I was in my happy place recently, visiting New York for three days. I know, I know…three days isn’t much in a city like this, but if you stay strategically and plan well, you can fit in a lot. You may just not fit into your jeans after your trip.
I had a long, leisurely lunch at Balthazar Restaurant. I love this place. Located in the heart of Soho, Balthazar is a French bistro that serves the ultimate in French comfort food. It was a late lunch, and I was meeting a friend for dinner, so I just ordered soup. “Just soup,” she says. What needs to be clarified is that this is the mother of all soups; well, maybe one of the mothers of many other soups. Whatevs.
It is on the menu as Onion Soup Gratinée, and what it is, is a very hot little crock filled with bread, caramelized onions and Gruyère cheese—plus some butter, just a little by Julia Child’s standards, maybe a stick…I jest. These simple ingredients magically meld together into a tongue-pleasing part liquid, part semi-solid, very hot soup that could make a grown woman cry. “Just soup,” she says. Who cares if it’s 82 degrees and like a sauna outside; inside there is the hum of happy lunchers, waiters in starched bistro aprons and the red, brassy decor that transports you to a little cozy world elsewhere.
I had a basket of crusty, earthy bread with it, and a chilly glass of Viognier. I read my book, glancing up occasionally to inspect the crowd and feel pleased with myself for just being here, and enjoyed my soup. The waiter then gave me a complimentary glass of bubbly (and I wasn’t even wearing a low-cut shirt), so by the time my long lunch ended I was full, energized and slightly gleeful.
I can’t bring Balthazar with me, but I could try this at home. You should, too. Let me know what you think.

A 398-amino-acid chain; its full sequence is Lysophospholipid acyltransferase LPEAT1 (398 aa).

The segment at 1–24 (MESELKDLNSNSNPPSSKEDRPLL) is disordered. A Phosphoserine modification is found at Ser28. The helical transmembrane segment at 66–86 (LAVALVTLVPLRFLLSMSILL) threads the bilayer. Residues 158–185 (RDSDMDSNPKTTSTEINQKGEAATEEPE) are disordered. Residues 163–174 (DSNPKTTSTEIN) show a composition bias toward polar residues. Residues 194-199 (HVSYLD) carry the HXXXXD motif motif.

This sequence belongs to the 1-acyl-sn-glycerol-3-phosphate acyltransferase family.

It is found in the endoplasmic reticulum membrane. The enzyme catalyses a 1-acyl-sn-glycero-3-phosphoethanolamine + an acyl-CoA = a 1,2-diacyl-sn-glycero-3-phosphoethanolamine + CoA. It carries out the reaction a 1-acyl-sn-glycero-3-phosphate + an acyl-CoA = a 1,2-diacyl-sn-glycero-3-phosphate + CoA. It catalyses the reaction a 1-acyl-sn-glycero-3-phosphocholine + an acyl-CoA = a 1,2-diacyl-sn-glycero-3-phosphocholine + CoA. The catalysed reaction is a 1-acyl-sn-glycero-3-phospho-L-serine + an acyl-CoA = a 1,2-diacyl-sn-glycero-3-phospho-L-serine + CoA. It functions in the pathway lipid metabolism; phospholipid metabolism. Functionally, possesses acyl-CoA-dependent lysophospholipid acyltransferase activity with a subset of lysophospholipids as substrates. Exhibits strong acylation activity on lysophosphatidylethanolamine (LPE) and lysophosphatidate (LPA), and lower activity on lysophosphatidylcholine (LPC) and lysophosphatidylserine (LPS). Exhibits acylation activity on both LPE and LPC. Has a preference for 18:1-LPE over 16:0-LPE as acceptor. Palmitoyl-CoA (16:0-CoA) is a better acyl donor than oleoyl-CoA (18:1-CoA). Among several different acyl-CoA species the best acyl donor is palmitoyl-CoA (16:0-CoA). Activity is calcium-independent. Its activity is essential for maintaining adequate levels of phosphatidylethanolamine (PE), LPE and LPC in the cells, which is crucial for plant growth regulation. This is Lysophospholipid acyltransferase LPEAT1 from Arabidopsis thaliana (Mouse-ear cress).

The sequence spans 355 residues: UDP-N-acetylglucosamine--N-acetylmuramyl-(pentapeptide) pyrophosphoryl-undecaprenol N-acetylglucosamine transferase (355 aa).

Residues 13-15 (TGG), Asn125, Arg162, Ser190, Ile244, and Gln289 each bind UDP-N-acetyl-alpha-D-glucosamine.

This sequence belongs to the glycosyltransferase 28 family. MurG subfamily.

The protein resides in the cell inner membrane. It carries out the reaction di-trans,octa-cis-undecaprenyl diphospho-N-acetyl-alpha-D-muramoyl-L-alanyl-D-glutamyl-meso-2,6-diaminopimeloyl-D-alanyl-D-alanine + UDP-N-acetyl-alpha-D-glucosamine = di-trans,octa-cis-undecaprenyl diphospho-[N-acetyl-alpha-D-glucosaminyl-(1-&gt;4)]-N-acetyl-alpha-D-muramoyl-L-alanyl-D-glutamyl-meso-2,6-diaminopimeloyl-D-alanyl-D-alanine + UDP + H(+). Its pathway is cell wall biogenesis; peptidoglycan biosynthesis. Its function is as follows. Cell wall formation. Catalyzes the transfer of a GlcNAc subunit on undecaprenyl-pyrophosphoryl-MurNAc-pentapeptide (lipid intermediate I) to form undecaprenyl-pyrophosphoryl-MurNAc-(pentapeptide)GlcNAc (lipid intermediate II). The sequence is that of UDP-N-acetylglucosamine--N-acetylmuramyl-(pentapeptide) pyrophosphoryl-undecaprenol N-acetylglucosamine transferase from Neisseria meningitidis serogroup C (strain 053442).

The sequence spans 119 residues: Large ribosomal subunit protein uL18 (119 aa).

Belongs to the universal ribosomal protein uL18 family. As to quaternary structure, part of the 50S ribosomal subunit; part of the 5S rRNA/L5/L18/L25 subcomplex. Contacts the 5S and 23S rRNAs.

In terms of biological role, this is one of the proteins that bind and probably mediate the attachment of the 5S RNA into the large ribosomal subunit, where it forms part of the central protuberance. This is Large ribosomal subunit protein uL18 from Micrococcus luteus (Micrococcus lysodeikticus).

Balthazar’s Onion Soup Gratinée
1/4 cup plus 1 tablespoon olive oil
4 medium yellow onions, peeled, halved through the stem end, and sliced 1/4 inch thick
1 tablespoon unsalted butter
1 garlic clove, peeled and thinly sliced
4 sprigs of thyme
1 bay leaf
1 tablespoon salt
1/4 teaspoon freshly ground white pepper
3/4 cup dry white wine
2 quarts chicken stock
1/2 cup port
6 slices of country bread, about 1 inch thick, toasted
2 cups Gruyere cheese, coarsely grated.
In a 5-quart Dutch oven or other large, heavy pot, heat the olive oil over a medium flame. Add the onions and, stirring frequently to prevent burning, sauté until they reach a golden color, approximately 30 minutes. Add the butter, garlic, thyme, bay leaf, salt, and pepper and cook for 10 minutes. Raise the heat to high, add the white wine, bring to a boil, and reduce the wine by half, about 3 to 5 minutes. Add the chicken stock and simmer for 45 minutes.
Preheat the broiler.
Remove the thyme springs and bay leaf, and swirl the port into the finished soup. Ladle the soup into the 6 ovenproof bowls. Fit the toasted bread into the bowls on top of the liquid, and sprinkle 1/3 cup of Gruyere onto each slice. Place under the broiler for 3 minutes, or until the cheese melts to a crispy golden brown. Allow the soup to cool slightly, about 3 minutes, before serving.
I am waiting for the weather to turn cool and the leaves to turn colors, and then this soup will be on the stove.